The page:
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Re: RFC: C extension to support variable-length vector types
- From: Torvald Riegel <triegel at redhat dot com>
- To: Richard Sandiford <richard dot sandiford at arm dot com>
- Cc: gcc at gcc dot gnu dot org
- Date: Thu, 03 Aug 2017 17:32:40 +0200
- Subject: Re: RFC: C extension to support variable-length vector types
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On Wed, 2017-08-02 at 17:59 +0100, Richard Sandiford wrote:
> Torvald Riegel <email@example.com> writes:
> > On Wed, 2017-08-02 at 14:09 +0100, Richard Sandiford wrote:
> >> (1) Does the approach seem reasonable?
> >> (2) Would it be acceptable in principle to add this extension to the
> >> GCC C frontend (only enabled where necessary)?
> >> (3) Should we submit this to the standards committee?
> > I hadn't have time to look at the proposal in detail. I think it would
> > be good to have the standards committees review this. I doubt you could
> > find consensus in the C++ for type system changes unless you have a
> > really good reason. Have you considered how you could use the ARM
> > extensions from http://wg21.link/p0214r4 ?
> Yeah, we've been following that proposal, but I don't think it helps
> as-is with SVE. datapar<T> is "an array of target-specific size,
> with elements of type T, ..." and for SVE the natural target-specific
> size would be a runtime value. The core language would still need to
> provide a way of creating that array.
I think the actual data will have a size -- your proposal seems to try
to express a control structure (ie, SIMD / loop-like) by changing the
type system. This seems odd to me.
Why can't you keep the underlying data have a size (ie, be an array),
and change your operations to work on arrays or slices of arrays? That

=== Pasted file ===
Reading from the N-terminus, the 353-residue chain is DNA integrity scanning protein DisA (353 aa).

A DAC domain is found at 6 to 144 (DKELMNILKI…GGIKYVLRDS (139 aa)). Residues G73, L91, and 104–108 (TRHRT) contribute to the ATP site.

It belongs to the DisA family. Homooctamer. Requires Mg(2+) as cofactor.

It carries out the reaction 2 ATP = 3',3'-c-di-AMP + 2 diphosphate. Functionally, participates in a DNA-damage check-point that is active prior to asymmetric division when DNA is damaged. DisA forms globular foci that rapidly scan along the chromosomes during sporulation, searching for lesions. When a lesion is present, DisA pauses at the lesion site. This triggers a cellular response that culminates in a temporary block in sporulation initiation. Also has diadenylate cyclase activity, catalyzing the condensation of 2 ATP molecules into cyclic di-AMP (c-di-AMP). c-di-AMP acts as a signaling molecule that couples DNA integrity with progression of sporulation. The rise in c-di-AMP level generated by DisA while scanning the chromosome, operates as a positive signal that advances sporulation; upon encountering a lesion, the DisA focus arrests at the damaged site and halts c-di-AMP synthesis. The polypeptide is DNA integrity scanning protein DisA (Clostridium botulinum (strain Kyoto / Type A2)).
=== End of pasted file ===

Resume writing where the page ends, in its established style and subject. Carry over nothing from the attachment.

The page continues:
won't help with automatic-storage-duration variables that one would need
as temporaries, but perhaps it would be better to let programmers
declare these variables as large vectors and have the compiler figure
out what size they really need to be if only accessed through the SVE
operations as temporary storage?
> Similarly to other vector architectures (including AdvSIMD), the SVE
> intrinsics and their types are more geared towards people who want
> to optimise specifically for SVE without having to resort to assembly.
> That's an important use case for us, and I think there's always going to
> be a need for it alongside generic SIMD and parallel-programming models
> (which of course are a good thing to have too).
> Being able to use SVE features from C is also important. Not all
> projects are prepared to convert to C++.
I'd doubt that the sizeless types would find consensus in the C++
committee. The C committee may perhaps be more open to that, given that
C is more restricted and thus has to use language extensions more often.
If they don't find uptake in ISO C/C++, this will always be a
vendor-specific thing. You seem to say that this may be okay for you,
but are there enough non-library-implementer developers out there that
would use it to justify extending the type system?